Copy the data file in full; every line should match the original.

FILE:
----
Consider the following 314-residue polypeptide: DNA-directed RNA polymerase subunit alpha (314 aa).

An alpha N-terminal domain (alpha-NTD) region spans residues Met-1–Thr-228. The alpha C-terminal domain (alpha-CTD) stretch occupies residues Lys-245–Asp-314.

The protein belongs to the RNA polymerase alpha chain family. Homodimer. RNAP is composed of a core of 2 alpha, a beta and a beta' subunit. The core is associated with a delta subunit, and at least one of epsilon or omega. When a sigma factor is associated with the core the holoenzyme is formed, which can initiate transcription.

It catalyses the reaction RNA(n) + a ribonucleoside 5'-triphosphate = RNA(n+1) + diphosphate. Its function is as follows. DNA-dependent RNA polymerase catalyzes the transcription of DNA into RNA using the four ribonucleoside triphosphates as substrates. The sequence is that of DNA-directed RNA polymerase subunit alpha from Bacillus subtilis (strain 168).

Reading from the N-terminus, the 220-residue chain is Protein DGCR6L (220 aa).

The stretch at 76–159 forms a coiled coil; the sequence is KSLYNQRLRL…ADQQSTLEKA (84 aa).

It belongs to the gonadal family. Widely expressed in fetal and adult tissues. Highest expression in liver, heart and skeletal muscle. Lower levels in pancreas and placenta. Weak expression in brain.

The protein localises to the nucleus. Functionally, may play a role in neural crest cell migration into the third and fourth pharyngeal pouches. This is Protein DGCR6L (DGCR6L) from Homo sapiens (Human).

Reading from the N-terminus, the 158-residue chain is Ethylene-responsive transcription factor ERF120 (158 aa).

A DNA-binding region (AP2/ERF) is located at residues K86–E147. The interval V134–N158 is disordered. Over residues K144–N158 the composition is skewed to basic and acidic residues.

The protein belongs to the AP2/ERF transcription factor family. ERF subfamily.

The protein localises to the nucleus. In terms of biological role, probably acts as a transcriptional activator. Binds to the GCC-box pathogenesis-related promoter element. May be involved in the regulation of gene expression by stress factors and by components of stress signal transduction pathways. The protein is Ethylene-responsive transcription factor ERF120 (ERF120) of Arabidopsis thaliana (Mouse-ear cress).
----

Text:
Consider the following 314-residue polypeptide: DNA-directed RNA polymerase subunit alpha (314 aa).

An alpha N-terminal domain (alpha-NTD) region spans residues Met-1–Thr-228. The alpha C-terminal domain (alpha-CTD) stretch occupies residues Lys-245–Asp-314.

The protein belongs to the RNA polymerase alpha chain family. Homodimer. RNAP is composed of a core of 2 alpha, a beta and a beta' subunit. The core is associated with a delta subunit, and at least one of epsilon or omega. When a sigma factor is associated with the core the holoenzyme is formed, which can initiate transcription.

It catalyses the reaction RNA(n) + a ribonucleoside 5'-triphosphate = RNA(n+1) + diphosphate. Its function is as follows. DNA-dependent RNA polymerase catalyzes the transcription of DNA into RNA using the four ribonucleoside triphosphates as substrates. The sequence is that of DNA-directed RNA polymerase subunit alpha from Bacillus subtilis (strain 168).

Reading from the N-terminus, the 220-residue chain is Protein DGCR6L (220 aa).

The stretch at 76–159 forms a coiled coil; the sequence is KSLYNQRLRL…ADQQSTLEKA (84 aa).

It belongs to the gonadal family. Widely expressed in fetal and adult tissues. Highest expression in liver, heart and skeletal muscle. Lower levels in pancreas and placenta. Weak expression in brain.

The protein localises to the nucleus. Functionally, may play a role in neural crest cell migration into the third and fourth pharyngeal pouches. This is Protein DGCR6L (DGCR6L) from Homo sapiens (Human).

Reading from the N-terminus, the 158-residue chain is Ethylene-responsive transcription factor ERF120 (158 aa).

A DNA-binding region (AP2/ERF) is located at residues K86–E147. The interval V134–N158 is disordered. Over residues K144–N158 the composition is skewed to basic and acidic residues.

The protein belongs to the AP2/ERF transcription factor family. ERF subfamily.

The protein localises to the nucleus. In terms of biological role, probably acts as a transcriptional activator. Binds to the GCC-box pathogenesis-related promoter element. May be involved in the regulation of gene expression by stress factors and by components of stress signal transduction pathways. The protein is Ethylene-responsive transcription factor ERF120 (ERF120) of Arabidopsis thaliana (Mouse-ear cress).